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Archive for 'Articles'

A bunch of papers about the widsom of smaller, smarter crowds

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It has come to our attention that a number of papers, all making similar points have been produced at about the same time. Here they are.

Changing the riskiness of bets to make hot hands happen

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A new paper by Juemin Xu and Nigel Harvey called “Carry on winning: The gamblers’ fallacy creates hot hand effects in online gambling” is fascinating.

The annuity or the lump sum?

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If you take a light gloss over the literature, you would think that people are overly attracted to the lump sum, that is, they discount the future too much. One recent paper, however, finds that the appeal of the annuity has much to do with the amount. Small annuity payments are quite unattractive, but large annuity payments become surprisingly attractive.

Citation cartels

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Someone smart said something like ‘when you invent a system, you invent the game that plays that system’.

Big data: Integrating Marketing, Statistics and Computer Science

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The Marketing Science Special Issue draws on recent advances in computer science and statistics to deepen our understanding of consumer behavior and to improve the practice of marketing in data-rich environments.

Heuristics for dodging Swiss customs

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When leaving an international airport, you usually see many people walking straight through customs, but occasionally a passenger with large suitcases up on shiny metal tables, with customs officers going through the contents. How the customs officers decide which people to stop?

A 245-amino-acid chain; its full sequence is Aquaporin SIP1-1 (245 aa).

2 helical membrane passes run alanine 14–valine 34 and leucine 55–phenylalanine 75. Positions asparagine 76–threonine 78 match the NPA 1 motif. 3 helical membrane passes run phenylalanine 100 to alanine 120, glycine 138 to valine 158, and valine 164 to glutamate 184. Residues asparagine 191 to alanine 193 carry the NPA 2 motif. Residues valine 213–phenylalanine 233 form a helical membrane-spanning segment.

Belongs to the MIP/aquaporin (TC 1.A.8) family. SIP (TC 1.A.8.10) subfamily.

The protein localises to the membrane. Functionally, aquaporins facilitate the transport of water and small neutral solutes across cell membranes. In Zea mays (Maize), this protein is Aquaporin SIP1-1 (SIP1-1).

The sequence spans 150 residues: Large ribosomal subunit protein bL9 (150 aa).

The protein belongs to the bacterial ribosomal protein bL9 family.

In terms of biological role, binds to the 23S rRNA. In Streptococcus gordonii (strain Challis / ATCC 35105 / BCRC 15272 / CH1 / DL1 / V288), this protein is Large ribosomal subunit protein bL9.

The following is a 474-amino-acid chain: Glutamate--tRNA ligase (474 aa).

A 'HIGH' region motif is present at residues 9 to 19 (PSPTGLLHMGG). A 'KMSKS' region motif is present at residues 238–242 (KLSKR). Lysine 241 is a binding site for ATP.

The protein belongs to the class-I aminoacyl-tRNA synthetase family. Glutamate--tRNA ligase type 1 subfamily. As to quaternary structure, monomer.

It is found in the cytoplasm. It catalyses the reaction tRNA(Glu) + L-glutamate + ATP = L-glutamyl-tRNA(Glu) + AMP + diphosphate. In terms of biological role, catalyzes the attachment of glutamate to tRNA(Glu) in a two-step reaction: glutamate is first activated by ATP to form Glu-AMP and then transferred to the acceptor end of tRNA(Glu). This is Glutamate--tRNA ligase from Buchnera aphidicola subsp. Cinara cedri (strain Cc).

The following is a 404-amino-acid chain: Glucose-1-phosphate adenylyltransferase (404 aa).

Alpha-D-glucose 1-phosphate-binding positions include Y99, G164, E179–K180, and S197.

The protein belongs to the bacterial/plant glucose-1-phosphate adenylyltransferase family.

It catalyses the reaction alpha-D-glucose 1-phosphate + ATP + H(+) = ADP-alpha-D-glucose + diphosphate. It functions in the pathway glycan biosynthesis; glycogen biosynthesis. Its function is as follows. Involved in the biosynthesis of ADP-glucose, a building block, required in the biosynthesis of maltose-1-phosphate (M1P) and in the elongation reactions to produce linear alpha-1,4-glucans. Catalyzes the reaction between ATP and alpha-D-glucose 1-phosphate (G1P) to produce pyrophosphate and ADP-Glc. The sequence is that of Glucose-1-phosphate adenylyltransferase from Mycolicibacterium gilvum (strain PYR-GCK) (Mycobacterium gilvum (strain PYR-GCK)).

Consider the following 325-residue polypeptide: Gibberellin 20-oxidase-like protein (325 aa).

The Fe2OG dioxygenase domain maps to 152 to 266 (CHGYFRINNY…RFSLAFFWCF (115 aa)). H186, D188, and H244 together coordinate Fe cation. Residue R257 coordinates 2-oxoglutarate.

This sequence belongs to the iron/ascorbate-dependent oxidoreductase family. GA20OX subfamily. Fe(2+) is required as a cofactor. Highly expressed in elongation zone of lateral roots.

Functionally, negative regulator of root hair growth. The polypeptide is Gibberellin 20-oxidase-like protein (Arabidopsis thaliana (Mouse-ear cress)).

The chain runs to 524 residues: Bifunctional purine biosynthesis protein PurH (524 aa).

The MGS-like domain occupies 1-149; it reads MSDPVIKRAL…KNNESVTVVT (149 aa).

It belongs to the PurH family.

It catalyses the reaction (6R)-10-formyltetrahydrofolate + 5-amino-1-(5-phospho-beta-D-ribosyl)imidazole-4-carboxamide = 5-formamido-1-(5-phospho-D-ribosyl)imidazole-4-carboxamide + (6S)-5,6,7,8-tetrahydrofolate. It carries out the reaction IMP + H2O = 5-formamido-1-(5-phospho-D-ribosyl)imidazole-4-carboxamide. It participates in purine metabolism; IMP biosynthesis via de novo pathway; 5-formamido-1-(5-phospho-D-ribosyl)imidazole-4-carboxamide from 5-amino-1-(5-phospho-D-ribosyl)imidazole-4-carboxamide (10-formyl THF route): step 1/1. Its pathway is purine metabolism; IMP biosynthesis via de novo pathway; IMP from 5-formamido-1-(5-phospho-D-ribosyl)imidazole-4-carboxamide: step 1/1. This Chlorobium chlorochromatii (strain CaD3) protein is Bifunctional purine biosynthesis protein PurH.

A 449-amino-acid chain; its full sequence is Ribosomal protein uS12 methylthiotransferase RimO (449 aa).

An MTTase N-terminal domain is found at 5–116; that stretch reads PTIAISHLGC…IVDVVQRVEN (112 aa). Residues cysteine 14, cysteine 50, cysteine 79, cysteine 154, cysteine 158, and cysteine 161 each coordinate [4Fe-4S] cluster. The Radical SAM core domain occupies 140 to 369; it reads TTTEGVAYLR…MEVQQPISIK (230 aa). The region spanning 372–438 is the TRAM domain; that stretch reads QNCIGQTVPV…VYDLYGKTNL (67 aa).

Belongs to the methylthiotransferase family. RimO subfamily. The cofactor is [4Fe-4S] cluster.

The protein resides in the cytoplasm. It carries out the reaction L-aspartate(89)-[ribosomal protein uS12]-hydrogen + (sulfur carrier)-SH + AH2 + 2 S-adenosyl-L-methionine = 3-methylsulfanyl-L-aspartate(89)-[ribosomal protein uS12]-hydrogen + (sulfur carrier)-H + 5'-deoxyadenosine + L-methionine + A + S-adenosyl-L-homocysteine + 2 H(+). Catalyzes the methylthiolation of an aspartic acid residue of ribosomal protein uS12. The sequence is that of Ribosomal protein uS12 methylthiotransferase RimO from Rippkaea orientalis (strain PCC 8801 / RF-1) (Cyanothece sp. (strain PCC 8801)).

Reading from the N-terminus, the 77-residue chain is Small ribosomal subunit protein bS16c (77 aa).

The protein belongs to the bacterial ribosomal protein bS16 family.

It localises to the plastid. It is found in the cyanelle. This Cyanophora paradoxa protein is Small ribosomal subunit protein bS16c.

3% of doctors receive half the complaints

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One topic in medical decision making that most people can relate to is the problem of choosing a doctor, especially when moving to a new town in which one knows few people from whom to receive references. One way to look at the problem is choosing a doctor you will likely not want to complain about. The likelihood of a doctor getting complaints is somewhat predictable, as shown in this recent article in BMJ Quality and Safety, based on a sample of almost 19,000 complaints filed by patients in Australia.

250 calories, 2.6 miles of walking, or 78 minutes of walking: which would cause you to eat less?

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The new article is called Potential effect of physical activity based menu labels on the calorie content of selected fast food meals. These authors tested four variant menus “(1) a menu with no nutritional information, (2) a menu with calorie information, (3) a menu with calorie information and minutes to walk to burn those calories, or (4) a menu with calorie information and miles to walk to burn those calories”. The authors found, as before that calorie counts decreased the amount of calories people chose to consume, and that exercise equivalents (telling you how much walking time or walking distance you’d need to burn off those calories) increased the effect.

The Texas sharpshooter story

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TRICKING PEOPLE INTO THINKING YOUR SCIENTIFIC SHOTS NEVER MISS You visit the farm of a Texan, Joe, who claims to be a sharpshooter. When walking past his barn, you see a chalk target drawn on the wall with a bunch of tightly-grouped bullet holes in the bullseye. After observing that Joe can’t shoot well at […]

Cognitive aging and the adaptive use of recognition in decision making

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This week, an interesting paper about how heuristics, which have low cognitive demands, can nonetheless become less effective as cognitive decline sets in.